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In the calm hour of solitude
I lift my pensive eye,

To read the burning language writ
Upon the silent sky;

And feel that He who lit the stars,
And bade the planets roll,

Can chase the shadow and the strife
That linger in my soul.

With sweet and simultaneous voice,
All universal things

Speak of thy watchful care, and feel
The shadow of thy wings;

The placid and prolific earth,
The ever wakeful sea,

And heaven's serene and starry depths,
Declare thy love and thee.

And wilt thou not console me, Lord,
Admonish me and guide,

In tribulation's troublous time,
And in the hour of pride?

And wilt thou not vouchsafe, at last,

By thine own means, to win

Back to thy fold an erring child
Of frailty, grief, and sin?

Thou canst, and when it seemeth good,
Thou wilt afford the clue

Whereby to leave the tangled path

My faltering feet pursue:

Oh! bring me from the chilling gloom,

The cavern of despair,

That I may see the open day,

And breathe a purer air.

Oh! help me in my deepest need,
My Father, Friend, and Lord,
And make me drink with eager lip
The waters of thy word.

So may I rise refreshed and glad,
Unbowed by earthly ill,

My business and my pleasure both
To do thy holy will.

For His dear sake, who left thy side
A fallen race to save,

To take away the sting from death,
The terror from the grave,
Receive me 'mong the chosen ones,
Who journey towards the sky,
And fit me for that perfect home
Whose joys can never die.


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"Do you know whether any one is in that room? knocked several times, and received no answer," said a friend of the sick and sorrowful, to a woman who looked out from her room on the same floor of the lodging-house. "Oh, yes, sir, he is in, for I saw him come up the stairs; but may be he won't hear except he likes to."

66 Indeed! Then it is useless to try again.

think I might venture to open the door myself?"


Do you

Well, sir, perhaps you may, but nobody else durst; for he's dreadful queer at times, and frightens all the house

when he gets into his fits."

"Does he suffer from fits, then?"

NOVEMBER, 1864.]


"Well, they be mostly fits of temper, I believe; though, poor thing, I dare say his pain is bad sometimes; only he won't bear it like a man, and if there's a lion out of the Zoological, it's himself I'm sure, when his wrath's up."

"I must follow the lion even into his den,” thought the kind visitor; and thanking the woman for the information she had afforded him, he very gently raised the latch of the door.

In a room that served all the purposes of domestic life, sat a middle-aged man by the fireside, looking, as indeed he was, the very impersonation of wretchedness.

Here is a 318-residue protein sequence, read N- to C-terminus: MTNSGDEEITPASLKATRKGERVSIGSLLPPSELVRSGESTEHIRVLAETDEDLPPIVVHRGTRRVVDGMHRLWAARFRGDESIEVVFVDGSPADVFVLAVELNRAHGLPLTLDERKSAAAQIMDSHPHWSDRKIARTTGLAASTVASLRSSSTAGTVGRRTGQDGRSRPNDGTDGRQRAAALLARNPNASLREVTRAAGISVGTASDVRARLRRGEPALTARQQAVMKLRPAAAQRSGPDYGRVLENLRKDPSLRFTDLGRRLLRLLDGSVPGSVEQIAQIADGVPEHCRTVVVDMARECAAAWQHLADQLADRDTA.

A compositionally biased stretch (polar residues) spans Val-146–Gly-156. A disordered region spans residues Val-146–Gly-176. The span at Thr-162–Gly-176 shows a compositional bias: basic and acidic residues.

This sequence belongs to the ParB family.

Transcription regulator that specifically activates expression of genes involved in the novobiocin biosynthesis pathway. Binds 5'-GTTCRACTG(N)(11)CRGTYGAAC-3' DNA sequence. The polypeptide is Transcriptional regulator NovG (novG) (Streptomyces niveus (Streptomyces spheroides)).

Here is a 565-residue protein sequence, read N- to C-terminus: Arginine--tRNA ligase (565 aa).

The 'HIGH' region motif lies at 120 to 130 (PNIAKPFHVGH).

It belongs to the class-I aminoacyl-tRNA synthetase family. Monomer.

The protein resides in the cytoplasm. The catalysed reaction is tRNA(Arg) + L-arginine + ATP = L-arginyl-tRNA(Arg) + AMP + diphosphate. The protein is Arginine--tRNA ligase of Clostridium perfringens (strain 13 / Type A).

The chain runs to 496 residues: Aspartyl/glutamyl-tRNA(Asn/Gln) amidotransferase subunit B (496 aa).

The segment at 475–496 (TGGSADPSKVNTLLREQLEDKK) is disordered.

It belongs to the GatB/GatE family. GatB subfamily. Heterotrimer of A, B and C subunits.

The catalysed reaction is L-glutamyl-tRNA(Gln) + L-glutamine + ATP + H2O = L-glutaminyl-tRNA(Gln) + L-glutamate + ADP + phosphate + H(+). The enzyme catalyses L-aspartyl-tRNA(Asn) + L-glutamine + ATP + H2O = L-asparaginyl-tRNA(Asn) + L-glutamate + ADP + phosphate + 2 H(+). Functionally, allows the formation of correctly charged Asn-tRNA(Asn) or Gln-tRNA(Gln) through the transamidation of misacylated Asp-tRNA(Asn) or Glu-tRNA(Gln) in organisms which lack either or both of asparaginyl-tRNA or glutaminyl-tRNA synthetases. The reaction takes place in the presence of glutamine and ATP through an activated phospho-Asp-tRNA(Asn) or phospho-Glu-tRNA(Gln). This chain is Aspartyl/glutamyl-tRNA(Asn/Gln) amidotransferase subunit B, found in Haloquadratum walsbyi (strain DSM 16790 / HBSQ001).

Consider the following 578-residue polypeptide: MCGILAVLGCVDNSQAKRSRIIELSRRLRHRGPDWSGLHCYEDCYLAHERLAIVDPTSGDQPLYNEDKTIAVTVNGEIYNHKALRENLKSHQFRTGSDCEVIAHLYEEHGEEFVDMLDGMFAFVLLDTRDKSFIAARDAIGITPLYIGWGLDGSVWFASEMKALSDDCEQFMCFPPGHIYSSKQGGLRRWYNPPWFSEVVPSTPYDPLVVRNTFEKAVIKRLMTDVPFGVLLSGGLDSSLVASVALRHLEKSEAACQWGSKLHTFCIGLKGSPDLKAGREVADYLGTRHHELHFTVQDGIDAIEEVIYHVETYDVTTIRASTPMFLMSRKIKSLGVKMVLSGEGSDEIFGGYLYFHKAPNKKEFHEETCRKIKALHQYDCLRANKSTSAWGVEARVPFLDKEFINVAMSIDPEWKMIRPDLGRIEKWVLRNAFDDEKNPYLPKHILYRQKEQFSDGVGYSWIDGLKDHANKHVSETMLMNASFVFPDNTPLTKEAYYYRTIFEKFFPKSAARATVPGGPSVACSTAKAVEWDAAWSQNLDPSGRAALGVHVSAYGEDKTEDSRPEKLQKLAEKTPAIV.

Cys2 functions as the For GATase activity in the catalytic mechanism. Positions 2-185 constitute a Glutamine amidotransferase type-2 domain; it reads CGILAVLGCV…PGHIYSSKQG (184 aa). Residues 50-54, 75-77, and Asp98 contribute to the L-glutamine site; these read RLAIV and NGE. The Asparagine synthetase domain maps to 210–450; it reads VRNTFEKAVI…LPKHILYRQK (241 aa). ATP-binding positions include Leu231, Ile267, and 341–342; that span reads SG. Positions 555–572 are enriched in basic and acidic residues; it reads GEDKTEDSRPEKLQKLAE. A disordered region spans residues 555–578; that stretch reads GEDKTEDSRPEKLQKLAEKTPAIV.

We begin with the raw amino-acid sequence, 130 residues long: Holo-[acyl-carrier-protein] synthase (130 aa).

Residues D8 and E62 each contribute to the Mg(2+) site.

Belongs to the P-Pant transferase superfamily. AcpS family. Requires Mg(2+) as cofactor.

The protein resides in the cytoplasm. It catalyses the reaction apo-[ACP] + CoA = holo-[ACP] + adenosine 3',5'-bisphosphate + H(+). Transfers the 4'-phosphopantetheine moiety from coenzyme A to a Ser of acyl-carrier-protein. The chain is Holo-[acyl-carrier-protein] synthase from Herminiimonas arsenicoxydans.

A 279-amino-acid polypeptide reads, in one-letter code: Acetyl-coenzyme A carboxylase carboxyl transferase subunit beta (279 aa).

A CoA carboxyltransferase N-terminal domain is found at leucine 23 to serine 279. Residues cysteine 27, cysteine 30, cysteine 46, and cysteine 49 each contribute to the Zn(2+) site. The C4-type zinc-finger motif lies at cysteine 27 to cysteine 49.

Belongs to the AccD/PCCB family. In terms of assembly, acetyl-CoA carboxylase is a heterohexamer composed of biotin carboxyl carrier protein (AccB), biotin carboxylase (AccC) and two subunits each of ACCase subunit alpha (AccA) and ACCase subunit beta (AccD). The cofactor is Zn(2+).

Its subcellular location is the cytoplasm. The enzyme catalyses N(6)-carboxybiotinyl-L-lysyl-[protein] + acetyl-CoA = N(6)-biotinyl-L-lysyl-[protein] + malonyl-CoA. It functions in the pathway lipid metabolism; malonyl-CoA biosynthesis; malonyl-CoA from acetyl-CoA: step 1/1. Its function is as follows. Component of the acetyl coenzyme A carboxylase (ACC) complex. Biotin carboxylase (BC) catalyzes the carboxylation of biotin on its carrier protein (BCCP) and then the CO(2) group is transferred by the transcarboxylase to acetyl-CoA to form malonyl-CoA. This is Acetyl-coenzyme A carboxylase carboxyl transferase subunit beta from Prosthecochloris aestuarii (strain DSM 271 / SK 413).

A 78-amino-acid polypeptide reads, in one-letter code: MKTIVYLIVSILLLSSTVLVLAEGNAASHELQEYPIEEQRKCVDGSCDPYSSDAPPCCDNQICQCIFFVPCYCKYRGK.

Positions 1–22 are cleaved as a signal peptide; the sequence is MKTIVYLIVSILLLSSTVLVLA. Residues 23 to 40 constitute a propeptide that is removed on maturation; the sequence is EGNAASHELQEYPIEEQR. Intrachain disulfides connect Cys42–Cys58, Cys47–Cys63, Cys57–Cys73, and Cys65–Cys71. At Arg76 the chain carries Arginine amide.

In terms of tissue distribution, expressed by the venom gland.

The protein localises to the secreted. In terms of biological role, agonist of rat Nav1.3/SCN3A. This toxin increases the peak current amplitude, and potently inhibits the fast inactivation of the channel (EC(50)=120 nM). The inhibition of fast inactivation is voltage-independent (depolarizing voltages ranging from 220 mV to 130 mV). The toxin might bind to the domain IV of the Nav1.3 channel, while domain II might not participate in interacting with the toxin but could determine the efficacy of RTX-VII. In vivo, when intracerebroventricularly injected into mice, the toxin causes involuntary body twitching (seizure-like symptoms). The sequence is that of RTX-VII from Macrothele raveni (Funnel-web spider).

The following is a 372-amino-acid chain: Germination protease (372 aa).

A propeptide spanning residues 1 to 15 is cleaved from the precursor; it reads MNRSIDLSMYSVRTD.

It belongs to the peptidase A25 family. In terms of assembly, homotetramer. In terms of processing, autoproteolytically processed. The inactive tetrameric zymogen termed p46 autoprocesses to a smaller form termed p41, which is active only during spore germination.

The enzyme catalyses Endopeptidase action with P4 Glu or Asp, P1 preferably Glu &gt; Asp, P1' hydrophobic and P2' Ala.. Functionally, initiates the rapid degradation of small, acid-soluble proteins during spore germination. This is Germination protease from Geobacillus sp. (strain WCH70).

"You will kindly excuse me for entering without leave, I hope; but I hear that you are subject to illness, and I could not go away without inquiring. I fear you are indeed ill just now."

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Well, what of that?" said the man, without raising his sad and sickly face.

"I am very sorry."

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So am I: what next?"

"I wish I might be able to do you any good. Have you medical advice ?"


"I've nothing to do with physicians; I know they can't cure me. There is no cure for my complaint."

"Then if you cannot be cured, do you know of the Good Physician who enables us to bear pain ?""

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"If he could do that I should say he could cure it too, and he might as well."

"But what if he is wise enough to see that endurance is better than cure? There was a good man who said, Believe that nothing you don't like ever happens to you, but it is to save you from something worse.' Many a poor body has suffered affliction for which the spirit will bless God throughout eternity."

"I don't want to hear anything of that sort," said the invalid sharply. "I shall get furious presently, so you had better go; I feel the rage coming on. Go-I say," he shouted again.

"Yet one moment bear with me. I will but show you how to complain; just listen." And opening a little book he had drawn from his pocket, without waiting for leave, he began to read: "O Lord, rebuke me not in thy wrath; neither chasten me in thy hot displeasure. For thine arrows stick fast in me, and thy hand presseth me sore. My wounds stink and are corrupt, because of my foolish